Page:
The Department of Community Services will immediately begin
allocating $7.6 million in federal funding to improve
community-based services to young children and families and to
stabilize the licensed child-care sector in the province. A
further $1.5 million of the $9.1 million allocated for 2001 is
earmarked for a comprehensive home-visiting program now being
planned by the Department of Health for implementation at a later
Governments have made a joint commitment to support families and
communities in their efforts to ensure the best possible future
for our youngest citizens. In April 2001, the government of
Canada began a five-year, $2.2 billion transfer of funds to
provincial and territorial governments.
The funds are earmarked for four areas for action set out in the
Early Childhood Development Agreement. They include:
-- promoting healthy pregnancy, birth and infancy
-- improving parenting and family supports
-- strengthening early childhood development, learning and care
-- strengthening community supports
Nova Scotia will see about $66 million. The federal funding is
part of the national Early Childhood Development Agreement
"We are honouring our commitment to build a meaningful and
integrated early childhood development system for Nova Scotia,"
said Peter Christie, Minister of Community Services. "The
allocation of this funding conforms with our strategy announced
earlier this year, and follows consultation with the child-care
sector. We know that the early years of life are critical to the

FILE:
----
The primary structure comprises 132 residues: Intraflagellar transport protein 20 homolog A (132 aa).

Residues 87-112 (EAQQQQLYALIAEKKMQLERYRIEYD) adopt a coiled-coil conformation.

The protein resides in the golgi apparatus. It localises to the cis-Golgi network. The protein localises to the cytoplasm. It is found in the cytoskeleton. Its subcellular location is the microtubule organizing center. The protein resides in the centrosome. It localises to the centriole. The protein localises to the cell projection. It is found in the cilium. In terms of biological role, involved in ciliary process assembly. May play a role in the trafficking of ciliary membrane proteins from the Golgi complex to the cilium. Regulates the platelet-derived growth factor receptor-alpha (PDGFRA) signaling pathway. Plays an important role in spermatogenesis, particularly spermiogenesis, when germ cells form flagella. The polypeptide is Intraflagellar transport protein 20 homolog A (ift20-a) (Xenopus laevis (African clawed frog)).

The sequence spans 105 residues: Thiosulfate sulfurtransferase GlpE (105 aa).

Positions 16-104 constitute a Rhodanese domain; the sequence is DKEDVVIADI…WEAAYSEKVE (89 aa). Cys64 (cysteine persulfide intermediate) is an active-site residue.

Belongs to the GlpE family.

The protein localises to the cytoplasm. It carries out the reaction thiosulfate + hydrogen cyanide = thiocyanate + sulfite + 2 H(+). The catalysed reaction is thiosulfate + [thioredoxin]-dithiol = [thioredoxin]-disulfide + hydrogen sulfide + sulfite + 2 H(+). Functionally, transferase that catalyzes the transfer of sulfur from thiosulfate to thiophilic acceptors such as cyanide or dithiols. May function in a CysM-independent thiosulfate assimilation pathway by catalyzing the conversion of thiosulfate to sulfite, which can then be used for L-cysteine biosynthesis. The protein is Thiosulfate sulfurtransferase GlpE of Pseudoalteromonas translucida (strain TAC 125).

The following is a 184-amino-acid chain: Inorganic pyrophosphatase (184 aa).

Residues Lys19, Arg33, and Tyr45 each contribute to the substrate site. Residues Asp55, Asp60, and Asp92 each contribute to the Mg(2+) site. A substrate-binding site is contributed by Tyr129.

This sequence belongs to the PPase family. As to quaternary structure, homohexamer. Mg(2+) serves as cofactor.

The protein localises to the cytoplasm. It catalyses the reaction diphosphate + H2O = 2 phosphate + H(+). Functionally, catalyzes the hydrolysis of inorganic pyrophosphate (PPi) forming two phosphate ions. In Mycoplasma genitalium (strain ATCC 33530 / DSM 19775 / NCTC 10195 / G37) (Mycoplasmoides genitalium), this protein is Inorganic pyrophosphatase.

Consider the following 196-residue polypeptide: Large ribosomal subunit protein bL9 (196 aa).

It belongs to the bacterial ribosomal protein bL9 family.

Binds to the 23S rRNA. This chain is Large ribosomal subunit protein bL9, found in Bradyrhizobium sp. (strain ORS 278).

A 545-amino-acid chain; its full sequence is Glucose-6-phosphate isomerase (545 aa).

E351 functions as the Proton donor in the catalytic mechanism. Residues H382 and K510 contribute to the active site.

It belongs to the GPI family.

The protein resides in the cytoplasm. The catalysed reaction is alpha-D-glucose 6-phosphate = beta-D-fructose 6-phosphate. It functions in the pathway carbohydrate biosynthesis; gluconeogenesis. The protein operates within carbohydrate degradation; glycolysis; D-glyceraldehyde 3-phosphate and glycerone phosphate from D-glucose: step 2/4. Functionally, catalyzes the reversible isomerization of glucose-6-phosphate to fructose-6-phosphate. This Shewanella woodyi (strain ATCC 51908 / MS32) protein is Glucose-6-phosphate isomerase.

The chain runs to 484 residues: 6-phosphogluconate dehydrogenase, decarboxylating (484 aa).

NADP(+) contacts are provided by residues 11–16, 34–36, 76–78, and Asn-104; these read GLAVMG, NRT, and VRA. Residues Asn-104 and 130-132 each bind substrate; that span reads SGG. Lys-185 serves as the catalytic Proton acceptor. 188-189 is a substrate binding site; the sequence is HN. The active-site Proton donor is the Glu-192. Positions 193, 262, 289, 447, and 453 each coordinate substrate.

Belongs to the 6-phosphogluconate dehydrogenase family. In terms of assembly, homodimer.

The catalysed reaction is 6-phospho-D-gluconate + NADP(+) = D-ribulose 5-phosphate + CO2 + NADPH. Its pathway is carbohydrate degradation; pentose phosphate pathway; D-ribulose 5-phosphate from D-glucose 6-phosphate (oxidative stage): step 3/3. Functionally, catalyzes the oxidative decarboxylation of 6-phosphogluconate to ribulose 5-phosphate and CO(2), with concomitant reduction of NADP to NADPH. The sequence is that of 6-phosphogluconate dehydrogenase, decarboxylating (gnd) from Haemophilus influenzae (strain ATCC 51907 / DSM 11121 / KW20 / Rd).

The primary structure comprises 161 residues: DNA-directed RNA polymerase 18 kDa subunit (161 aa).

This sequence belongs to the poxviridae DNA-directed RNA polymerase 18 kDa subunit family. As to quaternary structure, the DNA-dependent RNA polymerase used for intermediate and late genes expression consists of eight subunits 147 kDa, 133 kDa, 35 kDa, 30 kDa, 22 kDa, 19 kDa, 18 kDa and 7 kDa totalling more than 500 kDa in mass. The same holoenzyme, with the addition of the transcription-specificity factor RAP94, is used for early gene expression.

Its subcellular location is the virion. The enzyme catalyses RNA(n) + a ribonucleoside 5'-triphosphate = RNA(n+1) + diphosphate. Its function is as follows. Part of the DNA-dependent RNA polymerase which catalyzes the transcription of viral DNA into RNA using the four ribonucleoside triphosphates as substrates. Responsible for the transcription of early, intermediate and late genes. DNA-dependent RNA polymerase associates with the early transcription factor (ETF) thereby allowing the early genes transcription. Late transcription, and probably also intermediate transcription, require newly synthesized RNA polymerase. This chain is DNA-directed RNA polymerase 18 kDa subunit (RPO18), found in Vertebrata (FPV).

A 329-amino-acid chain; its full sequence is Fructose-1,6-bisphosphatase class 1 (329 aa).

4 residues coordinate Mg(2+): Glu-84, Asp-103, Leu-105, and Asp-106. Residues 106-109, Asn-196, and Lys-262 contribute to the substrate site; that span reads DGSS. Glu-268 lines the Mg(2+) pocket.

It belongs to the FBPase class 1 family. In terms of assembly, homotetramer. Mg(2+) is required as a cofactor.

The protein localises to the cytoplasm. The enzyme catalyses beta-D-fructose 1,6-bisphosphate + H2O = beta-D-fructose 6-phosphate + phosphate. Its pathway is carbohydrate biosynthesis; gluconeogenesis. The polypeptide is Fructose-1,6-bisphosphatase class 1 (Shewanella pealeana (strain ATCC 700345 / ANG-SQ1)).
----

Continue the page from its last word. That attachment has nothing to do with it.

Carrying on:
development and future well-being of children."
Funding will be allocated through four separate components: Early
Childhood Development Grants, Stabilization Grants, training and
professional development and inclusion of special-needs children.
Beginning this year, $1.6 million in Early Childhood Development
Grants will provide access for parents of young children to a
system of innovative, community-based child and family supports.
These include child-care resource and referral programs, existing
part-day programs, family-home child-care, and parent education
and family support programs. Also to be funded are start-up
grants for new child-care centres and the expansion of full- and
part-day child-care spaces, including infant spaces. A total of
$22.1 million will be invested in these supports over the five
Full-day child-care centres will receive stabilization grants of
$4.5 million in each year between 2001 and 2006. Centres can
apply for grants to assist in attracting and retaining quality
teaching staff. To receive funding from the stabilization grants,
child-care centres will be required to demonstrate that all
child-care staff are participating in ongoing professional
development training. Funding is retroactive to April 1, 2001.
An additional $1 million in each year will be used to expand
training and professional development for child-care staff in the
areas of early childhood education and child development.
Another $500,000 in each year will support the inclusion of
children with special needs in licensed child-care settings.
Additional and detailed information on Nova Scotia's Early
Childhood Development Strategy, including application forms and
guidelines for distribution of stabilization grants is available
on the Department of Community Services Web site atwww.gov.ns.ca/coms/files/ecd.asp
FOR BROADCAST USE:
The province has announced details of how 66-million dollars
of federal Early Childhood Development funding will begin to flow
to the community.
The province will immediately begin allocating 7.6-million
dollars in federal funding to start the process of improving
supports to parents and young children.
In the first year of a five-year program, Early Childhood
Development Grants of 1.6-million dollars will contribute to the
healthy development of children through innovative, community-
based child and family supports.
Contacts: Virginia O'Connell
jrh November 27, 2001 10:21 A.M.